Today, Commerce Secretary Gary Locke announced the appointment of 25 members to the new National Advisory Council for Minority Business Enterprises. The advisory council will be led by the Commerce Department’s Minority Business Development Agency (MBDA) and provide advice and recommendations to the department and the administration on a broad range of policy issues affecting the minority business community.
The new council is the first to focus on promoting minority businesses since around 1969, when President Nixon established MBDA – formerly the Office of Minority Business Enterprise – and an advisory council to oversee and advise the new office.
The minority business community is an engine of economic growth and job creation. Today, there are approximately 5.8 million minority-owned firms generating $1 trillion annually and employing nearly 6 million workers. Yet, there continues to be challenges within the minority business community. Of those 5.8 million firms, only 800,000 have more than one employee and the gap in average annual revenue between minority-owned and non-minority-owned firms is significant.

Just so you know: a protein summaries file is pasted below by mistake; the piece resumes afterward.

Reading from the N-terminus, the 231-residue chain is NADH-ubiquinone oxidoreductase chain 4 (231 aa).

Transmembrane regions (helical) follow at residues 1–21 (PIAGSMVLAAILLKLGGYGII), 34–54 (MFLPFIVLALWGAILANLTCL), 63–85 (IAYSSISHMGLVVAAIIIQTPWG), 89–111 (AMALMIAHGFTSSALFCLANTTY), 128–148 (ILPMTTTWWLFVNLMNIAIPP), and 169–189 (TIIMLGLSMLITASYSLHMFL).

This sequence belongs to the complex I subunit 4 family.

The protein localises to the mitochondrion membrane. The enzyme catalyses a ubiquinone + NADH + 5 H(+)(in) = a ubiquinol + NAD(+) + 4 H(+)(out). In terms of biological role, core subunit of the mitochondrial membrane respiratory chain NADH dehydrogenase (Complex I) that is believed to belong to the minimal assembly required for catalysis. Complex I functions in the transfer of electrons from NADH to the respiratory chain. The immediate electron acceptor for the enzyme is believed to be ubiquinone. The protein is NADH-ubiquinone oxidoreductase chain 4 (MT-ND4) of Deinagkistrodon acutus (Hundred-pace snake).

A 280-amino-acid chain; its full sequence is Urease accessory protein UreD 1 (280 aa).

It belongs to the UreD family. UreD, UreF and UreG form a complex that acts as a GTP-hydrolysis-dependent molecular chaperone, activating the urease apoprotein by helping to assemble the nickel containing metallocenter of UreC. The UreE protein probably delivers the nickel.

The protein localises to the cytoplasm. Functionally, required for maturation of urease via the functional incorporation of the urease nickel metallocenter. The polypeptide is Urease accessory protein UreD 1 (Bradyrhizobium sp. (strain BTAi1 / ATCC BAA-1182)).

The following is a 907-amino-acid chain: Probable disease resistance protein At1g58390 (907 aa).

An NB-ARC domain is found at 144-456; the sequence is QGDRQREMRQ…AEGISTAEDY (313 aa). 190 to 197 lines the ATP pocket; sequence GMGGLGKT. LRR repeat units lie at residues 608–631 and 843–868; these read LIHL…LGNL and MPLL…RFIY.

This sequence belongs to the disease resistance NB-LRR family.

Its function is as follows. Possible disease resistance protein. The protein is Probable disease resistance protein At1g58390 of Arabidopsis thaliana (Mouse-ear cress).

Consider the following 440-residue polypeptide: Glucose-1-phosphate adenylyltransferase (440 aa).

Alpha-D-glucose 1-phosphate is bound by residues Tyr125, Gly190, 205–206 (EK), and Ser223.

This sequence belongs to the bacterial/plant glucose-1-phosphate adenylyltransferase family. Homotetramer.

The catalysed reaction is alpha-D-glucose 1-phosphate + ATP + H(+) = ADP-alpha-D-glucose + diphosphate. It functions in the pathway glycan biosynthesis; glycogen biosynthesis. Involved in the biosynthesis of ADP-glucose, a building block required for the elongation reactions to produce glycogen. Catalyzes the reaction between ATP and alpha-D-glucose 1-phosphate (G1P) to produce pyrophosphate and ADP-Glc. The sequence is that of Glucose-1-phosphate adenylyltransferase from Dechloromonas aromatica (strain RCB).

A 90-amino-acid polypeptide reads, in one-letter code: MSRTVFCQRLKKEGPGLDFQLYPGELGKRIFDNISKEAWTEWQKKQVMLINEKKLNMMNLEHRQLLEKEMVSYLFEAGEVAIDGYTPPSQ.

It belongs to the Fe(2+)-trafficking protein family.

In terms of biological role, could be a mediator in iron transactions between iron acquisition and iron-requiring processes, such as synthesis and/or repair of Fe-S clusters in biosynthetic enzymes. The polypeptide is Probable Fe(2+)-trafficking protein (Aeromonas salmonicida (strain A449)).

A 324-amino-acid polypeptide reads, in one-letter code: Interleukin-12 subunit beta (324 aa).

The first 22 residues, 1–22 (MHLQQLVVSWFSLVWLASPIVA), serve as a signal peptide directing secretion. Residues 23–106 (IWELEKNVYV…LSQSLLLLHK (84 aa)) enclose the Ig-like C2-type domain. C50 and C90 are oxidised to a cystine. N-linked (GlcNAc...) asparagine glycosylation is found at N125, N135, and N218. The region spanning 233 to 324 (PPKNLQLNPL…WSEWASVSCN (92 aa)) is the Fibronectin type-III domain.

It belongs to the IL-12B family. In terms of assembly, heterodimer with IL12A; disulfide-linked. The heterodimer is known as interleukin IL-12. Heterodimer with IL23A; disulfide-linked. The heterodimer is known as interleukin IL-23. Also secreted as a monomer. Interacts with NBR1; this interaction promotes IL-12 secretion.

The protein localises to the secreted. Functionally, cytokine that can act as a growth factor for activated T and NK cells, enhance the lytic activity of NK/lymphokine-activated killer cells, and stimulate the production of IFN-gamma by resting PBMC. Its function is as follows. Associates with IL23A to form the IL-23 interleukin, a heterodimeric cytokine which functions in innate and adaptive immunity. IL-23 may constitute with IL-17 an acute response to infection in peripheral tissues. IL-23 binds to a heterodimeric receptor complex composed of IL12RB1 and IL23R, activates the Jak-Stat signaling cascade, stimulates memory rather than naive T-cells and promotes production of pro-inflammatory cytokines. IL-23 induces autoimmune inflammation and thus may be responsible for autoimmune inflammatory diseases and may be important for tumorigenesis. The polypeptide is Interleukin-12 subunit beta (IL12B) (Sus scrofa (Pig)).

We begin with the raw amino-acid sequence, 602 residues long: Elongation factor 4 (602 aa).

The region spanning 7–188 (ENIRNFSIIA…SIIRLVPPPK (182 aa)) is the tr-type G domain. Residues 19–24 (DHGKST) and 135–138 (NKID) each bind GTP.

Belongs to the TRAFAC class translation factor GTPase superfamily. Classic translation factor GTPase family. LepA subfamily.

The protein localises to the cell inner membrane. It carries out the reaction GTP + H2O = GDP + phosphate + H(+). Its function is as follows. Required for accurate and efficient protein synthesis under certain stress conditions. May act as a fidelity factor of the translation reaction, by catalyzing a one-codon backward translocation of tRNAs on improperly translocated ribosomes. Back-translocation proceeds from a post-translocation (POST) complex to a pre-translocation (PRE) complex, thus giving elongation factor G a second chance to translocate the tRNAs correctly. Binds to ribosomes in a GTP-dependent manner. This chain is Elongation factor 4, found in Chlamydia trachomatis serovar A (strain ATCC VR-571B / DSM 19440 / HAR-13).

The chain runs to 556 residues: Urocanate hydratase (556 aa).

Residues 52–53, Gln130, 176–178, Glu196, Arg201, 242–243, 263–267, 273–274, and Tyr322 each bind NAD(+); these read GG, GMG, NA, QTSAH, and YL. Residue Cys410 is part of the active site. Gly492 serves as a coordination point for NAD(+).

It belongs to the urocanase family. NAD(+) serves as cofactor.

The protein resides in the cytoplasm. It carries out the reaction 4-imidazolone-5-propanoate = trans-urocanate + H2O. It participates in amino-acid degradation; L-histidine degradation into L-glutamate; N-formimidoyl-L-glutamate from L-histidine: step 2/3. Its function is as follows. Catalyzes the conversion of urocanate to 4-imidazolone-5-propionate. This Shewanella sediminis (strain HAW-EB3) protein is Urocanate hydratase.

Personal and Professional Excellence
Eric Dobyne - Regional Director
Mr. Dobyne is recognized for leading the creation of the Minority Investment Management Forum. The Forum resulted in increased investments for minority assets managers in both public and private sector retirements funds. This program directly resulted in nearly $1 billion in procurement transactions for minority-owned firms. Due to this success, the Minority Investment Management Forum will be duplicated and expanded to include brokers and other financial services companies.
Don Chapman with the Minority Business Development Agency discusses the panel review process for MBDA Business Center grant applications.
Cynthia Rios with the Minority Business Development Agency provides information on the steps an organization must take to register to apply for the MBDA Business Center grant.
Higher Maximum Loan Sizes Made Possible by Small Business Jobs ActHigher Maximum Loan Sizes Made Possible by Small Business Jobs
On the heels of completing final approvals of loans to nearly 2,000 firms that has been in its loan queue waiting for final approval of the Small Business Jobs Act, the U.S. Small Business Administration has finished implementation of another major element of the bill: increasing maximum sizes in several of its loan programs.
The changes – effective today – are permanent for general small business loans under SBA’s 7(a) guaranteed loan program, fixed asset loans through the 504 Certified Development Company program, Microloans, and International Trade, Export Working Capital and Export Express loans. A temporary increase for SBA Express loans is good for one year.